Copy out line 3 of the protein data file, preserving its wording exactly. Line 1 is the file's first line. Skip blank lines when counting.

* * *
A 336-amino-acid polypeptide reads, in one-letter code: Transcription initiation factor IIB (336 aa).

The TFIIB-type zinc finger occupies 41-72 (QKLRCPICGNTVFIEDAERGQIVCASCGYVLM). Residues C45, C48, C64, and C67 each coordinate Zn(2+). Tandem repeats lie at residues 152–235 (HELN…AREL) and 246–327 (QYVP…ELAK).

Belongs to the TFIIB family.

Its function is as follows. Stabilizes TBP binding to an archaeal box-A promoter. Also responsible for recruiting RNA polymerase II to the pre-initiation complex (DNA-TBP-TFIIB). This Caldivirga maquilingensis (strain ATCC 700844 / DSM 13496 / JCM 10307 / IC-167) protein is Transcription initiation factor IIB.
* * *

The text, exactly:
Belongs to the TFIIB family.